3. Where did this journey take you? Tell us about your experiences in the various countries that you walked through.
Our odyssey began in Dijon, France where we followed pathways along ancient canals. Once in southern Germany, we connected with the Donau Radweg, or bicycle path, and followed the Danube River through Germany, Austria and Slovakia into Budapest. From there we headed south along more bike paths and country roads to Serbia where we connected with what was once the old Roman road or Via Militaris. Throughout, I found it especially ironic that our path of peace would follow a trail used primarily for war. How fitting!
Improvisation was our constant companion. Since we were re-blazing a thousand year old trail, everything was uncertain. Who knew where we’d find a place to sleep or eat along the way? That was part of the adventure. We traveled simply and without a tent, hoping to stay in monasteries or simple hostels along the way. We budgeted $30 a day total per person to keep within the modern pilgrim’s budget. I carried only a fifteen-pound pack, so I didn’t have to make too many wardrobe decisions, and again found refuge in simplicity.
Time and again we were helped by “angels,” complete strangers who offered us food when we were hungry, water when we were thirsty, and often a place to sleep when we could walk no farther. Again, I was reminded how similar we all are, regardless of nationality or culture. We all have comparable needs, hopes and dreams.
The Templar Trail is dotted with remnants from past Roman and Greek eras.
Image © Brandon Wilson
4. Politics also interfered on this trip. How did the political events of 2006 affect you on your pilgrimage?
Ah, politics always have a way of disrupting life. Arriving in Belgrade, we learned that Israel had just bombed the Beirut airport in retaliation for Hezbollah strikes. Back home, there was talk of World War III. Would we be able to continue? If so, would we have to change our route? Again, keep in mind, part of my reason for attempting the long journey (the equivalent of walking from New York to Los Angeles) was to establish a trail others might follow, hopefully without facing bullets in the process.
We decided to continue through Serbia and Bulgaria and then weigh our options once we reached Istanbul. However, more unforeseen events would happen over the next month, including an attempted attack on the US Embassy in Damascus, shootings of travelers in Amman, and an Ebola-like virus in Turkey—not to mention the 90-degree temperatures we faced each day between villages.
Needless to say, I didn’t die en route and eventually reached Jerusalem, but not without incident. I’ve chronicled our entire journey, all the ups and downs, the “angels” and characters in my new book, Along the Templar Trail: Seven Million Steps for Peace. It includes stages, distances, maps, photos and a gear list for others who might follow in our footsteps.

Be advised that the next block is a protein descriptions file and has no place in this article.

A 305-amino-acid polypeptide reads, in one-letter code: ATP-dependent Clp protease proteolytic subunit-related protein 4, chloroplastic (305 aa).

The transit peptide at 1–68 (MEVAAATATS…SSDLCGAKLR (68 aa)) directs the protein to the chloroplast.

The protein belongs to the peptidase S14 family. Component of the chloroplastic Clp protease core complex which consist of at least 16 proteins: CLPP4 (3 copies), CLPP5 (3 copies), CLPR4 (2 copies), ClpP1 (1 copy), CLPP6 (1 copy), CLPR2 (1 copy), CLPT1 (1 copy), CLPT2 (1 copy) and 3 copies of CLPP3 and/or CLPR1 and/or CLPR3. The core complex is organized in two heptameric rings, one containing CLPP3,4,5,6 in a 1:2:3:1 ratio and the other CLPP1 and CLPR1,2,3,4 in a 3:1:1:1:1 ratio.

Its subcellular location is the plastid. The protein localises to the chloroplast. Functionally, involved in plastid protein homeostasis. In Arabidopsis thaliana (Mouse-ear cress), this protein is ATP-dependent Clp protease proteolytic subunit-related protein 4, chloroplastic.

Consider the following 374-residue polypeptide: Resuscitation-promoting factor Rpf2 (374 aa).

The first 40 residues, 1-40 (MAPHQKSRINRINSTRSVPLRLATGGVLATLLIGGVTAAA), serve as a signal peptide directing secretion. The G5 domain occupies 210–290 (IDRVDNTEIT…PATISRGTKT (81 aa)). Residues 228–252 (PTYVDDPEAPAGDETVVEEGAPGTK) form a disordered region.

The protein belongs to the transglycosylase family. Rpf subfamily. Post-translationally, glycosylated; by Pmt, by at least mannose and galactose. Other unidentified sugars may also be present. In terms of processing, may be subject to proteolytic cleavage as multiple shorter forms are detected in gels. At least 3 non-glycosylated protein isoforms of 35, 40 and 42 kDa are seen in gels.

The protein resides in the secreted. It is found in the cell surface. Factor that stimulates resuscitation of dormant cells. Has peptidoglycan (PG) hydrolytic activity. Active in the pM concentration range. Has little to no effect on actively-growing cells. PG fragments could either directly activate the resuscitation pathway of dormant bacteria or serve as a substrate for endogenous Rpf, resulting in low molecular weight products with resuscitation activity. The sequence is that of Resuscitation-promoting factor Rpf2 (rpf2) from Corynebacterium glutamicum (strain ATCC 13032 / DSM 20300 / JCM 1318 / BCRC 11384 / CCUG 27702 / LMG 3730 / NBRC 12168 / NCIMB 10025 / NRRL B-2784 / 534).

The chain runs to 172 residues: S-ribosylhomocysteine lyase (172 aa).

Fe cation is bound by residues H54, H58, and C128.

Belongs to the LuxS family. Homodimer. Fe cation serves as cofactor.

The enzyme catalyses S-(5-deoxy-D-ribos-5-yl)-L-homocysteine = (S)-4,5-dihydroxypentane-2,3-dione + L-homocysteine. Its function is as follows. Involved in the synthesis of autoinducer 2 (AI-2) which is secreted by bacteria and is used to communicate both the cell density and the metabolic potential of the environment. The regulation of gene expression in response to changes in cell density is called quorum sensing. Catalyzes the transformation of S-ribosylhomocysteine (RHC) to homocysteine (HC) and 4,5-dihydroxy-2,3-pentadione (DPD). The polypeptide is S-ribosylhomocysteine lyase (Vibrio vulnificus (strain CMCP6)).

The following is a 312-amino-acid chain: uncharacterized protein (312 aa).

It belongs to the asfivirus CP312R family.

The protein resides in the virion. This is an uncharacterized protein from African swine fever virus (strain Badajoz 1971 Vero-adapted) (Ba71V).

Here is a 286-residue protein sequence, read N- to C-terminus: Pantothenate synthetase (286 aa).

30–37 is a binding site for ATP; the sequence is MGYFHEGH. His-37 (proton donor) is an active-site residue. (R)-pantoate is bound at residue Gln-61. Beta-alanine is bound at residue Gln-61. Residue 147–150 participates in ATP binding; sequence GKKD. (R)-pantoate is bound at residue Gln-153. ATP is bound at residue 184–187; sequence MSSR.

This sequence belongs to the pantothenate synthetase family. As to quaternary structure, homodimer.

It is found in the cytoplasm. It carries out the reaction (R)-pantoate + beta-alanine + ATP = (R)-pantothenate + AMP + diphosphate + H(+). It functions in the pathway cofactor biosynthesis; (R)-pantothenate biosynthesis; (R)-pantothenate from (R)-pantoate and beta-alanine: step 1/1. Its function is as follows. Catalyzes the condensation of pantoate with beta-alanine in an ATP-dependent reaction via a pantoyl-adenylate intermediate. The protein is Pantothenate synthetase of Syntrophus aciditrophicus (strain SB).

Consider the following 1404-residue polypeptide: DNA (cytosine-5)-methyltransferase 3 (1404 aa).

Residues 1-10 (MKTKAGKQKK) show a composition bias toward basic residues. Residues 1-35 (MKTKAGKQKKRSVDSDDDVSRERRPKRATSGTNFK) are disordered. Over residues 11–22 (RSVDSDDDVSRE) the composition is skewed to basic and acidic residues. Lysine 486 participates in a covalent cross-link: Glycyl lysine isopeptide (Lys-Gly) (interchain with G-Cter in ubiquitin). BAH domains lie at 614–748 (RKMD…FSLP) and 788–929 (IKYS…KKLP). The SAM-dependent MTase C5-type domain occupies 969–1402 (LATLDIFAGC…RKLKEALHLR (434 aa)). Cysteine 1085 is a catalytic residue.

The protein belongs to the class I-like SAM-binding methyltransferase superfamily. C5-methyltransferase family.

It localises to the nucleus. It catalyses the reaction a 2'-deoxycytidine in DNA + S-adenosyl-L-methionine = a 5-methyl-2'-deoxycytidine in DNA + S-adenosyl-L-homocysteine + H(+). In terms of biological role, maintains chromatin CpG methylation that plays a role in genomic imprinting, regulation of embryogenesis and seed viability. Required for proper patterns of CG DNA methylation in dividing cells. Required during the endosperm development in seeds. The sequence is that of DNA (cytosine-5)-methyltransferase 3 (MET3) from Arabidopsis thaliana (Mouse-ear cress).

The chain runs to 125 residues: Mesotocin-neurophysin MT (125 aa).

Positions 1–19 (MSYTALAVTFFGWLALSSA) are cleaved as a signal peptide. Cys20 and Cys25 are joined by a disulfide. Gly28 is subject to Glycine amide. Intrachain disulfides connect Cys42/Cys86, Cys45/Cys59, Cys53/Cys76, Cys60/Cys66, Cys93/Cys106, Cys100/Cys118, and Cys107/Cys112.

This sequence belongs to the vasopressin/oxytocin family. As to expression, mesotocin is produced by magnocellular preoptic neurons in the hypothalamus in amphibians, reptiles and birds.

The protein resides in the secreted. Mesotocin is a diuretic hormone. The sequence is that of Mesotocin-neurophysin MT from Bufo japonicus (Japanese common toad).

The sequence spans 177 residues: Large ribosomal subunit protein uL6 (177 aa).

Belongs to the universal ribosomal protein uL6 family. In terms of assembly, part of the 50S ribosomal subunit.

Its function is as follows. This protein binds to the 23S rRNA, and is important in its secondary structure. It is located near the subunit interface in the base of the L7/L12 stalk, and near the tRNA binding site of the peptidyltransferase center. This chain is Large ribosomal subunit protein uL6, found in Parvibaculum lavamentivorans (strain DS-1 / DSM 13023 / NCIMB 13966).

Jerusalem is a holy city filled with strife and, some say, living on borrowed time.
Image © Brandon Wilson
5. You have done extensive traveling in the last 20 years. How have you restructured your life to become a full-time pilgrim, explorer and photographer? What do you do in between trips?
Repair my feet? No, it’s important for everyone to find their passion in life. Too many people live what Henry David Thoreau called, “lives of quiet desperation.” We trade our lives, our souls, for possessions to bring us happiness. Maybe there is that illusion of pleasure for a while, but it never lasts. I believe most people in our society would relish the idea of having more time with their families, their friends, to develop other interests, to explore the world. We can provide a world of excuses, but ultimately it comes down to individual choice. Contrary to popular belief, you can’t have it all.
My life has been a series of trade-outs. But isn’t everyone’s? I’ve followed career paths less traveled to give me the freedom to walk world paths less traveled. When I return to my so-called normal life, I write articles and make appearances to share my experiences with others. I’ve written three travel adventure books and have collaborated on several others. As you might imagine, I take photographs on each journey and now have thousands of shots that I hope to release as books in the future. Even I’m trying to find the time!
Turkish boy off to his circumcision ceremony (not smiling for long).
Image © Brandon Wilson